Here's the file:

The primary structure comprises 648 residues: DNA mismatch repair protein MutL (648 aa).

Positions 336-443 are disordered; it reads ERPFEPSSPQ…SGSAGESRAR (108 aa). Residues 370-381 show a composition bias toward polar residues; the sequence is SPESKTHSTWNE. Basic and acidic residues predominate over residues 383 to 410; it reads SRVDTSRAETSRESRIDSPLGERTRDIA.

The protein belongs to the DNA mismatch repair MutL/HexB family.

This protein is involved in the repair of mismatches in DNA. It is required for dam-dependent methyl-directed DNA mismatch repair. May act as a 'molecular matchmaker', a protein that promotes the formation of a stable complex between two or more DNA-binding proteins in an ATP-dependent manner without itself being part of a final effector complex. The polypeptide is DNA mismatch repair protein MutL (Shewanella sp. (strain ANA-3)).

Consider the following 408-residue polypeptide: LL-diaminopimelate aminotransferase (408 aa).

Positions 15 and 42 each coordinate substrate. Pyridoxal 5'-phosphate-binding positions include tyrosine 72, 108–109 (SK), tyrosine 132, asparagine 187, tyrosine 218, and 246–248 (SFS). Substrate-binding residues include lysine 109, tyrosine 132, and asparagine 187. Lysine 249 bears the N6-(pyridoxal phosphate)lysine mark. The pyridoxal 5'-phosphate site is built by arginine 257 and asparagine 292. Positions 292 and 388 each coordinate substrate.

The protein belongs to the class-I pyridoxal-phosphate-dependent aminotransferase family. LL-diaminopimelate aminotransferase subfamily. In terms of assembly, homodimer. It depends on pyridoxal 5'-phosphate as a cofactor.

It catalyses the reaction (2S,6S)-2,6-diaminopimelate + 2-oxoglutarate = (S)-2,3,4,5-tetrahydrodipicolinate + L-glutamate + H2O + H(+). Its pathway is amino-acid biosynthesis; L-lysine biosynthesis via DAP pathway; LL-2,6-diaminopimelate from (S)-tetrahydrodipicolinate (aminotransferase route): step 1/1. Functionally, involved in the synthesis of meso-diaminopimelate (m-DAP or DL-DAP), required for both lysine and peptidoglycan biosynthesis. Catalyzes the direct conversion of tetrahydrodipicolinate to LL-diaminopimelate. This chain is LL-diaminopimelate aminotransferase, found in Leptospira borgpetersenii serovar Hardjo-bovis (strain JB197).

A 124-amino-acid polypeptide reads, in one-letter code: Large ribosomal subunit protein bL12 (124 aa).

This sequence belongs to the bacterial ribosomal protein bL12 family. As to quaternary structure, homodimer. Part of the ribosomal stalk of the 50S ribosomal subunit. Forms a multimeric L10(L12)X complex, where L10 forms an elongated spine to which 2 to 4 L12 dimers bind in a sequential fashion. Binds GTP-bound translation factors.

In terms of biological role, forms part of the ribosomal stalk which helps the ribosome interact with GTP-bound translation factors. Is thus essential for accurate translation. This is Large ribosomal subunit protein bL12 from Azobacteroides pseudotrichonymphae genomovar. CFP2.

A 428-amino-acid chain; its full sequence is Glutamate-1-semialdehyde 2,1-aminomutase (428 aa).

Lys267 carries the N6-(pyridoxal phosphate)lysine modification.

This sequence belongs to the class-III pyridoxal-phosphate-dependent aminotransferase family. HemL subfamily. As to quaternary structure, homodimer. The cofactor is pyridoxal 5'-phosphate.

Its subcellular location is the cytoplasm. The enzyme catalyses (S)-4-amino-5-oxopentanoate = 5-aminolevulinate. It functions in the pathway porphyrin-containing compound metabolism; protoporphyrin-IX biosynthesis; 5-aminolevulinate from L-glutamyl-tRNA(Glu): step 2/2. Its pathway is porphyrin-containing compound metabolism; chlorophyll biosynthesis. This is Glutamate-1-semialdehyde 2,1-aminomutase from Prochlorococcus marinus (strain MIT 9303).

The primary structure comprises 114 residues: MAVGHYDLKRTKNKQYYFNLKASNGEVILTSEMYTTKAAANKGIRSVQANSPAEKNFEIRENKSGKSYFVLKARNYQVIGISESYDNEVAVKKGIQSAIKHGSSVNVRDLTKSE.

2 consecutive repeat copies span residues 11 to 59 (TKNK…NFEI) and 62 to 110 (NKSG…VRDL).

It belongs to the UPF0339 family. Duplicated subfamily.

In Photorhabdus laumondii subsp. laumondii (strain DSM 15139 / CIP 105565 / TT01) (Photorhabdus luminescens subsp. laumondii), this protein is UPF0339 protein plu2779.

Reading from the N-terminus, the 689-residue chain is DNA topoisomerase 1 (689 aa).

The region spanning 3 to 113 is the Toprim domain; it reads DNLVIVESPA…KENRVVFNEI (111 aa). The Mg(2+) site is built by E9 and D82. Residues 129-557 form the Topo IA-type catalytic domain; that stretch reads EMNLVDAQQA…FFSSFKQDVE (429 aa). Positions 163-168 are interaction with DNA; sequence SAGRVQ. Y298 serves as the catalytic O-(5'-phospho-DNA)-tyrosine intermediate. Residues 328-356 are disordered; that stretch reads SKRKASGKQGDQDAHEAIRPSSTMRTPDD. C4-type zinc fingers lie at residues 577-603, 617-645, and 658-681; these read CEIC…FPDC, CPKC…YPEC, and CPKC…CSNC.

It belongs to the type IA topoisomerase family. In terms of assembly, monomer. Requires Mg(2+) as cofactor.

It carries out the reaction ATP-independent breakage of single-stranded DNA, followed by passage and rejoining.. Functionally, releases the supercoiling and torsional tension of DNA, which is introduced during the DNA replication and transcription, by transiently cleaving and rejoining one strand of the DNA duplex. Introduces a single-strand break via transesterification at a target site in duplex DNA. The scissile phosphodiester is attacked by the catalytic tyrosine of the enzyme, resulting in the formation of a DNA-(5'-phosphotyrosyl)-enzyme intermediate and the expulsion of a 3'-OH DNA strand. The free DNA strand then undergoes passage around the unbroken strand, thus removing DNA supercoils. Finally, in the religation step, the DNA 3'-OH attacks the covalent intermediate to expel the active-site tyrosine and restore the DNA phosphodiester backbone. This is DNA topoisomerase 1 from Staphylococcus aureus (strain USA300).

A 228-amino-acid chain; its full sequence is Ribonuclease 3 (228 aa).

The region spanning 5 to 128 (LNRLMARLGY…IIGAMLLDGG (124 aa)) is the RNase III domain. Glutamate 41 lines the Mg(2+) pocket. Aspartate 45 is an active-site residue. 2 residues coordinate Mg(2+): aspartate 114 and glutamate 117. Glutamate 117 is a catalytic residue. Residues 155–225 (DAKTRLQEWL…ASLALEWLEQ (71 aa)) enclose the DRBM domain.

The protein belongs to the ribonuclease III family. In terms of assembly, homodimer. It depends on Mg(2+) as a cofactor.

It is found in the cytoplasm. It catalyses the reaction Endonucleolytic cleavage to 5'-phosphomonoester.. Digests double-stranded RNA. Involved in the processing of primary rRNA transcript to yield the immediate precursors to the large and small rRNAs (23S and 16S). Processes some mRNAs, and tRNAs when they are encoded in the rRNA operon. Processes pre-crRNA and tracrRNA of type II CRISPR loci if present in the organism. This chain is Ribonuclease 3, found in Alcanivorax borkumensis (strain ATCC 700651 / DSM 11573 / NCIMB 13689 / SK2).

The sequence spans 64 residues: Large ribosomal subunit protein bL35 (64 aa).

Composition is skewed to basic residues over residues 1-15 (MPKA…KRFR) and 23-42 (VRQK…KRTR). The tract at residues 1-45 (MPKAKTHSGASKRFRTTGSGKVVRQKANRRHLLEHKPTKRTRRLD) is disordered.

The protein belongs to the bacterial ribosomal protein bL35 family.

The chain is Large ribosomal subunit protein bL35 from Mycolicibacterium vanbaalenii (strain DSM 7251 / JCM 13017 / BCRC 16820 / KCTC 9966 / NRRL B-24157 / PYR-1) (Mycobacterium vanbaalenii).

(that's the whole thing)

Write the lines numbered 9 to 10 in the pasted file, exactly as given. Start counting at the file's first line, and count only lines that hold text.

A 124-amino-acid polypeptide reads, in one-letter code: Large ribosomal subunit protein bL12 (124 aa).

This sequence belongs to the bacterial ribosomal protein bL12 family. As to quaternary structure, homodimer. Part of the ribosomal stalk of the 50S ribosomal subunit. Forms a multimeric L10(L12)X complex, where L10 forms an elongated spine to which 2 to 4 L12 dimers bind in a sequential fashion. Binds GTP-bound translation factors.